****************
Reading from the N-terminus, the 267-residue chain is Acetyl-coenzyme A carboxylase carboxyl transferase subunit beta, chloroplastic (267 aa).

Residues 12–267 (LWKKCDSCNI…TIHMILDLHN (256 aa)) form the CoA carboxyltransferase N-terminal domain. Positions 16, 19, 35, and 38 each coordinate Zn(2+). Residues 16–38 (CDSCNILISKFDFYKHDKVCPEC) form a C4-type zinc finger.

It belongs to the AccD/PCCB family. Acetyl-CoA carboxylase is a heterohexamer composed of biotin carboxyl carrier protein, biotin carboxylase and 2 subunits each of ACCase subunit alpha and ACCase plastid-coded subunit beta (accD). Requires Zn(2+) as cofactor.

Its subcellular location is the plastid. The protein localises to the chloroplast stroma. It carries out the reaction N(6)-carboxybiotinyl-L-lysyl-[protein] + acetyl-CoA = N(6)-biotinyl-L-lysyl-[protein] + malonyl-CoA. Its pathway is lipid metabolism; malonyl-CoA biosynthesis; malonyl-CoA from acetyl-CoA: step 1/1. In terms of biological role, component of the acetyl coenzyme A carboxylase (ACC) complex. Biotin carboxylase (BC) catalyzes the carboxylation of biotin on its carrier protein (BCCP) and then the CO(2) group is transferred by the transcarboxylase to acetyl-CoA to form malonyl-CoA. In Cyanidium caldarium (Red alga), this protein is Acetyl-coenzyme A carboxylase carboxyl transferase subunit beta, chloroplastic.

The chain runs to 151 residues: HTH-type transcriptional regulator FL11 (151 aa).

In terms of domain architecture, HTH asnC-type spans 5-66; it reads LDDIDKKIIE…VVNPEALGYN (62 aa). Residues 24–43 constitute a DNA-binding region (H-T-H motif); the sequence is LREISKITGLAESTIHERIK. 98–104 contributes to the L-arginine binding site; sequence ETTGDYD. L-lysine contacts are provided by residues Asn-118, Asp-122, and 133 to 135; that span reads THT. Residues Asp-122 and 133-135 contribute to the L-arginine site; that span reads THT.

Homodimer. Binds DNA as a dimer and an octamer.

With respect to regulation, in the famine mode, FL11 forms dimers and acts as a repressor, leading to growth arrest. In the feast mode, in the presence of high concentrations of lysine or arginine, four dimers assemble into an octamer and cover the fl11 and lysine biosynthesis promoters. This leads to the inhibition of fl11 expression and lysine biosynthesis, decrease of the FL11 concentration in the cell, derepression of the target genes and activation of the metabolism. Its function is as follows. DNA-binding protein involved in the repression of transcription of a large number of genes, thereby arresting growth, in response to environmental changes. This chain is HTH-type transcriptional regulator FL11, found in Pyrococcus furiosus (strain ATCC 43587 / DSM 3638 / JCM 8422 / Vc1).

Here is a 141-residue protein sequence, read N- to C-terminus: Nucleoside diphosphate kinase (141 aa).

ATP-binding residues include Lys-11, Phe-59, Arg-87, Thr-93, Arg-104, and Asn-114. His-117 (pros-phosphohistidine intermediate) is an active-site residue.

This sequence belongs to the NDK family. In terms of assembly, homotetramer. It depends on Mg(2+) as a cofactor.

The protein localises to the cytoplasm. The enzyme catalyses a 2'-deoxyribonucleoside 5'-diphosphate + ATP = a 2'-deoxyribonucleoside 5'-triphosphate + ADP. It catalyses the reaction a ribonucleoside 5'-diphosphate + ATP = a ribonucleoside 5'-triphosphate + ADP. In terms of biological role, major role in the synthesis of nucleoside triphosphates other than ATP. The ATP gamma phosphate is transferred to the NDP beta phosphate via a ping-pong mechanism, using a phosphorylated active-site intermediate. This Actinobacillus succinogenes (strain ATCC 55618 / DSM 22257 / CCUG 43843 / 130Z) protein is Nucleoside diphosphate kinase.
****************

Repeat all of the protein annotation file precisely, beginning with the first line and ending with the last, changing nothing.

Reading from the N-terminus, the 267-residue chain is Acetyl-coenzyme A carboxylase carboxyl transferase subunit beta, chloroplastic (267 aa).

Residues 12–267 (LWKKCDSCNI…TIHMILDLHN (256 aa)) form the CoA carboxyltransferase N-terminal domain. Positions 16, 19, 35, and 38 each coordinate Zn(2+). Residues 16–38 (CDSCNILISKFDFYKHDKVCPEC) form a C4-type zinc finger.

It belongs to the AccD/PCCB family. Acetyl-CoA carboxylase is a heterohexamer composed of biotin carboxyl carrier protein, biotin carboxylase and 2 subunits each of ACCase subunit alpha and ACCase plastid-coded subunit beta (accD). Requires Zn(2+) as cofactor.

Its subcellular location is the plastid. The protein localises to the chloroplast stroma. It carries out the reaction N(6)-carboxybiotinyl-L-lysyl-[protein] + acetyl-CoA = N(6)-biotinyl-L-lysyl-[protein] + malonyl-CoA. Its pathway is lipid metabolism; malonyl-CoA biosynthesis; malonyl-CoA from acetyl-CoA: step 1/1. In terms of biological role, component of the acetyl coenzyme A carboxylase (ACC) complex. Biotin carboxylase (BC) catalyzes the carboxylation of biotin on its carrier protein (BCCP) and then the CO(2) group is transferred by the transcarboxylase to acetyl-CoA to form malonyl-CoA. In Cyanidium caldarium (Red alga), this protein is Acetyl-coenzyme A carboxylase carboxyl transferase subunit beta, chloroplastic.

The chain runs to 151 residues: HTH-type transcriptional regulator FL11 (151 aa).

In terms of domain architecture, HTH asnC-type spans 5-66; it reads LDDIDKKIIE…VVNPEALGYN (62 aa). Residues 24–43 constitute a DNA-binding region (H-T-H motif); the sequence is LREISKITGLAESTIHERIK. 98–104 contributes to the L-arginine binding site; sequence ETTGDYD. L-lysine contacts are provided by residues Asn-118, Asp-122, and 133 to 135; that span reads THT. Residues Asp-122 and 133-135 contribute to the L-arginine site; that span reads THT.

Homodimer. Binds DNA as a dimer and an octamer.

With respect to regulation, in the famine mode, FL11 forms dimers and acts as a repressor, leading to growth arrest. In the feast mode, in the presence of high concentrations of lysine or arginine, four dimers assemble into an octamer and cover the fl11 and lysine biosynthesis promoters. This leads to the inhibition of fl11 expression and lysine biosynthesis, decrease of the FL11 concentration in the cell, derepression of the target genes and activation of the metabolism. Its function is as follows. DNA-binding protein involved in the repression of transcription of a large number of genes, thereby arresting growth, in response to environmental changes. This chain is HTH-type transcriptional regulator FL11, found in Pyrococcus furiosus (strain ATCC 43587 / DSM 3638 / JCM 8422 / Vc1).

Here is a 141-residue protein sequence, read N- to C-terminus: Nucleoside diphosphate kinase (141 aa).

ATP-binding residues include Lys-11, Phe-59, Arg-87, Thr-93, Arg-104, and Asn-114. His-117 (pros-phosphohistidine intermediate) is an active-site residue.

This sequence belongs to the NDK family. In terms of assembly, homotetramer. It depends on Mg(2+) as a cofactor.

The protein localises to the cytoplasm. The enzyme catalyses a 2'-deoxyribonucleoside 5'-diphosphate + ATP = a 2'-deoxyribonucleoside 5'-triphosphate + ADP. It catalyses the reaction a ribonucleoside 5'-diphosphate + ATP = a ribonucleoside 5'-triphosphate + ADP. In terms of biological role, major role in the synthesis of nucleoside triphosphates other than ATP. The ATP gamma phosphate is transferred to the NDP beta phosphate via a ping-pong mechanism, using a phosphorylated active-site intermediate. This Actinobacillus succinogenes (strain ATCC 55618 / DSM 22257 / CCUG 43843 / 130Z) protein is Nucleoside diphosphate kinase.